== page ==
Backstory and Boring Ass Writing

I just scanned through the ‘novels’ section of a particular writing forums workshop area. To say that I was disappointed would be putting things lightly. One particular work stood out and I’ll explain why.

In the post leading up to his/her writing, the author asks if this chapter was something in the middle, an infodump or good writing. He/she then goes on to post almost 3k of words that is nothing but information about his character’s background. I stopped reading after the second paragraph because it was nothing but a combination backstory and infodump all in one and ended up boring as hell! And what made things worse was that there were people who actually thought it was good. God help us readers!

See, there’s a fine line between writing backstory and doing an infodump. What he wrote there was both in one and if I looked at that novel on the shelf, I’d’ve put it right back down and walked away. Sorry, but I don’t care to know everything about a person’s ethnic background and family all up front-even if written in first person.

Ok, the first 300 words of this story is nothing more than backstory/infodump about background, genetics and how the character’s grandparents met. Really? Really? This is important shit to put at the beginning of a novel? I don’t know about you guys, but it’d put my to sleep.

Now let’s contrast what I describe against the first paragraphs of my Athol novel, which is also written in first person.

They say that man’s basic nature changed as he evolved and moved further out into space; that his urge for violence against other members of humanity faded. In my opinion, that’s a crock of shit but that’s neither here nor there.

One thing about being in my line of work, you always get to see the true nature of mankind, and it isn’t pretty. Someone is always lying to another person, or committing a crime and getting away with it or even trying to steal from other criminals. Either way, it’s enough of a shit soup to shoot down that optimistic garbage.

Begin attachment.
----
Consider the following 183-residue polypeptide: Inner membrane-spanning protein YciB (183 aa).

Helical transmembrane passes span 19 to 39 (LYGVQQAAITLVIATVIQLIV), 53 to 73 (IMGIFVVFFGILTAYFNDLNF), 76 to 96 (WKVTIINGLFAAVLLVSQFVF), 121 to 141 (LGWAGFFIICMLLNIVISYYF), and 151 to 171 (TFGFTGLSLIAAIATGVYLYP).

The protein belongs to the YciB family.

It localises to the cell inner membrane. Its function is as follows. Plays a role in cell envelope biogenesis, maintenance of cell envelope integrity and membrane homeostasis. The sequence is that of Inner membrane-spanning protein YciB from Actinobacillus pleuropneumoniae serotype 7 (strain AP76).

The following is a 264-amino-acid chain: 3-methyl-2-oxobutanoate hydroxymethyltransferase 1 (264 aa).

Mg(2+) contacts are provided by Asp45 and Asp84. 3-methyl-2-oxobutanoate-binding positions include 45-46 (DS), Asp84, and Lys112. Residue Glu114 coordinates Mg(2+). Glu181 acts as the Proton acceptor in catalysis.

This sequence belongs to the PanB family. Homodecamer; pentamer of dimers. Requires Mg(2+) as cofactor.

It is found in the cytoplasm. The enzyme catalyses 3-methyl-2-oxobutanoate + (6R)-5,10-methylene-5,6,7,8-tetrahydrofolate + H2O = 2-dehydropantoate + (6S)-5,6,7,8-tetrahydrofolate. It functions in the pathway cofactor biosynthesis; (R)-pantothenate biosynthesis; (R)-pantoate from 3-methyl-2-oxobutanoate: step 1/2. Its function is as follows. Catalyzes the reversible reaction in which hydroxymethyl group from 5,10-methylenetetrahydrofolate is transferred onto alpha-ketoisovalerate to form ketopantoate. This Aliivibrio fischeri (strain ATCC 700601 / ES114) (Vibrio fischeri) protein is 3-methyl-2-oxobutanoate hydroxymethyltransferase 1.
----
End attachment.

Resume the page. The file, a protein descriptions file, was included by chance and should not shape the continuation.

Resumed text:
I watch the people entering and exiting the subway, staying ever vigilant that someone might sneak up on me again like on Earth. That’d been a close call and frankly I’m surprised I’m even here to write this.

Believe it or not, the safest place to sit on the train is a window seat. No matter how you cut it, no person can see behind them; it’s physically impossible, but there is a way to cheat. Most people don’t notice it but every once and a while but a window, especially at night, reflects what’s within its field of vision. And in this case it acts like a mirror and allows me to see what’s going on behind me.

At this time it’s just a mother and child who are on their way home from a shopping trip. They’re about as non-threatening as vanilla ice cream but that doesn’t mean I won’t keep an eye on them. Anyone can be a hazard for a person like me so I remain vigilant.

What’s funny is despite all this internal vigilance, anyone looking at me from the outside would just see a brown haired seventeen year old girl wearing a blue-black cloak and gloves. Given that it’s the winter and the temps are low, there’s nothing out of place about it. And that’s how I like it.

Despite my best efforts, the gentle rocking and the wheels’ sounds start to lull me towards sleep. It’ll take a good hour more to reach where I need to be, so I keep on eye open while dozing. No one with any brains will try to make a move in such a contained area without any means of escape, which allows me to relax just a bit.

Now, this shows a lot of character while not pulling an infodump on the poor reader. Which would you rather read? Opinions?


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2 comments on “Backstory and Boring Ass Writing

  1. I whether read what sticks to the plot. If the writer wants to explain some background information, he or she should let the characters explain about it. Going off the plot ruins the story.

  2. I found it boring as hell to explain how the character’s family died in concentration camps, etc etc. While I’m sure it’s important to the story, it doesn’t have to be told at the very beginning.

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